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Automakers are seeing the future, and increasingly it’s more high voltage than high octane.
At this year’s North American International Auto Show in Detroit, just under the sheet metal and hoods of new models, it was apparent that electrification is becoming a reality—especially with the introduction of 48-volt mild hybrids in models coming in the next year.
For months now, companies have been promising more “electrified” models, turning their business plans into a kind of battery-powered arms race.
Ford and GM are among car companies worldwide that are making proclamations about investing huge sums of money into hybrid, plug-in, or fully electric models.
That doesn’t mean you’ll have to give up your gasoline-powered car or SUV—at least not yet. When these auto executives talk about electrification, they don’t just mean cars like the Chevrolet Bolt or Tesla’s pricey luxury models. They mean a mix of models that are either entirely powered by batteries (think Tesla Model 3), gas-electric hybrids (Toyota Prius), plug-in hybrid or range extender vehicles (Chevy Volt) and, increasingly, cars called “mild hybrids."
Several very different vehicles coming in the next year will use a form of mild hybridization called 48-volt technology: Audi A7 and A8, Jeep Wrangler, Ram 1500, and the Mercedes-AMG53 models (CLS, E-class Coupe/Convertible).
These systems don't just use bigger batteries, said Jose Avila, an executive board member with Continental, one of Europe’s biggest parts suppliers. They’re more like cost-effective mini-hybrids that capture a few of the common features that people are familiar with on cars like the Prius, such as regenerative braking. They convert other functions of the car from mechanical to electric power.
“You get significant fuel-economy benefit at a fraction of the cost” of a more complex hybrid system, such as the one in the Prius, Avila said. “It’s a decent payback.”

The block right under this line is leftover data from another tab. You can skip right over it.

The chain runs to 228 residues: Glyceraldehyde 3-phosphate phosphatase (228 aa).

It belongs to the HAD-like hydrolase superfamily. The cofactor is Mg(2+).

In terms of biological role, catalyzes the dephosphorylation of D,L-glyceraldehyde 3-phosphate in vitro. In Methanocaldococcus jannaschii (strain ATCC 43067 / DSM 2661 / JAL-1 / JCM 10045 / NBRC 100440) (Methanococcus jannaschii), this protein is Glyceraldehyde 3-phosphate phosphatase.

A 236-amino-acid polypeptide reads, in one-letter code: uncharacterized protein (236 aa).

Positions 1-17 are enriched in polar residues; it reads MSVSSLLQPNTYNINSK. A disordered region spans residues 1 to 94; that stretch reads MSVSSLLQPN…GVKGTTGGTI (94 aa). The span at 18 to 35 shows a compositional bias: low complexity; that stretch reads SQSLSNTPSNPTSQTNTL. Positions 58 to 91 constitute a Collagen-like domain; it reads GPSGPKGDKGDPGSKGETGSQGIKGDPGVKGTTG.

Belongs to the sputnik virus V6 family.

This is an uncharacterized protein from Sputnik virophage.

Continental predicts that about half of the hybrids sold in 2025 will be mild-hybrid, 48-volt systems, Avila said.
Delphi Technologies, a U.S.-based parts supplier, is combining its 48-volt architecture with a cylinder deactivation device. Unlike older versions of cylinder deactivation, this one uses sophisticated algorithms that work with smaller four-cylinder engines.
The combination gives gasoline engines diesel-like performance—25 percent better fuel economy for about $1,500. That compares with $2,000 added up-front costs for a diesel engine. (In our experience at the CR test track, the discrepancy could be even greater. The Buick Lacrosse’s sticker price went down after adding eAssist in 2018; the diesel version of the Chevy Cruze cost almost $4,000 more.) Electronic boosting of the engine is also far cleaner than diesel.
Automakers are trying to keep up with Tesla. They’re also responding to cities and countries in Europe adding restrictions to diesel and gasoline engines due to air-pollution concerns. Luxury automakers are mixing electric components into their high-performance models. At the Detroit auto show, BMW is showing the refresh of its i8 plug-in. It’s a high-performance three-cylinder car with a high-voltage lithium-ion battery-powered motor that produces a combined 374 horsepower. Top speed on electric power alone is 75 mph, BMW says.
That’s not counting the flashier models vying to capture attention in the all-electric space, like Byton, a new China-based automaker that’s promising a $45,000 starting price for an SUV with a range of more than 300 miles, or Fisker, which is promising to be back in U.S. showrooms in two years with a $120,000 luxury sedan that will have more than 400 miles of range and a quick-charging technology that can add 120 miles of range in 9 minutes.
If the automakers live up to their pledges, there will be more full-electric models coming to the U.S., too.
Ford said this week that it will spend $11 billion on electrified vehicles by 2022, including 16 new full battery-electric models. Its plans include a gas-electric hybrid version of its cornerstone pickup, the F-150, as well as a high-performance all-electric supercar, which it’s calling the Mach 1.
That comes just a few weeks after GM's CEO, Mary Barra, said the automaker is committed to an all-electric future, with 20 new models by 2022. Two of those will be battery-electric crossovers based on the Chevy Bolt in the next 18 months.
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